I’m sick and tired of vuvuzelas, those ubiquitous horns that spectators blow continuously at the World Cup matches in South Africa.Their tuneless blare, heard nonstop throughout matches, is annoying and disruptive and it detracts from the game.
Years ago , I was attending a Celtics- Knicks game in Madison Square Garden and a Celtics fan blew an airhorn whenever the Celtics scored. At first , the neighboring fans put up with the noise though they visibly flinched whenever it sounded. Pretty soon though, it got to be more than they could tolerate and Security was summoned. The security guard told the fan to cut it out and she complied .. for the next two minutes. Then , her enthusiasm got the better of her and she couldn’t restrain herself. B-L-A-A-T. Security came by again and unceremoniously hustled her out the door as all the fans in the section applauded.
At least, that was a single horn and it was blown only at intervals. The vuvuzelas are blown for the full ninety minutes for the match and the massed effect of hundreds of them results in a wall of sound reaching 130 decibels, enough to create hearing loss according to some experts. I could have been ( alittle bit) more sympathetic if the horns were not blown continuously, if they were sounded to celebrate the home team scoring a goal or ,say, if the home team won. However, the vuvuzelas are blown continuously at every match , not just when South Africa are playing. It could be Netherlands versus Denmark but the vuvuzelas are just as loud. As one fan remarked “Crowd involvement is so much better when it has at least a hint of relevance to the spectacle, rather than noise for noise’s sake…”
Everyone seems to hate the vuvuzelas: fans, TV viewers, broadcasters and players. Fans can buy earplugs and TV viewers can turn down the sound or buy an MP3 device that acts as a noise canceller by using a series of inverted sound waves to silence the sound of the horns but the players are helpless. They can’t use earplugs because they need to communicate with each other as a play is developing.The vuvuzelas make that impossible.Potugese star, Christian Ronaldo, said that the noise “makes it difficult to concentrate”. Argentina’s wizard Lionel Messi says that ” it is important to communicate on the pitch. (This ) is like being deaf “.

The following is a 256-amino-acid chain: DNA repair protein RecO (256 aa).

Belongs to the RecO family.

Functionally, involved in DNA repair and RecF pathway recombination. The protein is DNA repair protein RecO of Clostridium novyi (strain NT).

Sepp Blatter, the FIFA president, seemed to sympathiize and had floated the idea of banning vuvzelas at games. A day later, he backtracked . No doubt , he did not want to offend the host country and lacked the balls to do the right thing. A vuvuzela ban would have been the way to go, the only way to go.
As was only to be expected, some contrarians see this as a clash between European sensibilities and African traditions. To them , I say (a) it’s not just Europeans who find the noise distracting , it’s the entire world, South Africa excepted and (b) Who says that all traditions are good ? What kind of tradition is it to blow a cheap plastic horn throughout a match ? When this stupid ” tradition” begins to interfere with the game it’s time to get rid of it.
This time around , the vuvuzelas have won but , in the not too distant future, I predict that a ban on vuvuzelas will be a prerequisite for scheduling any international tournaments in South Africa.
A final thought: After South Africa’s opening game which resulted in a tie, South African goalie Itumeleng Khune was quoted was saying “We could hardly hear the fans who were quiet at stages during the game.We want more support and louder vuvuzelas when we play our next match.” That does it ! I’m rooting against South Africa from now on !!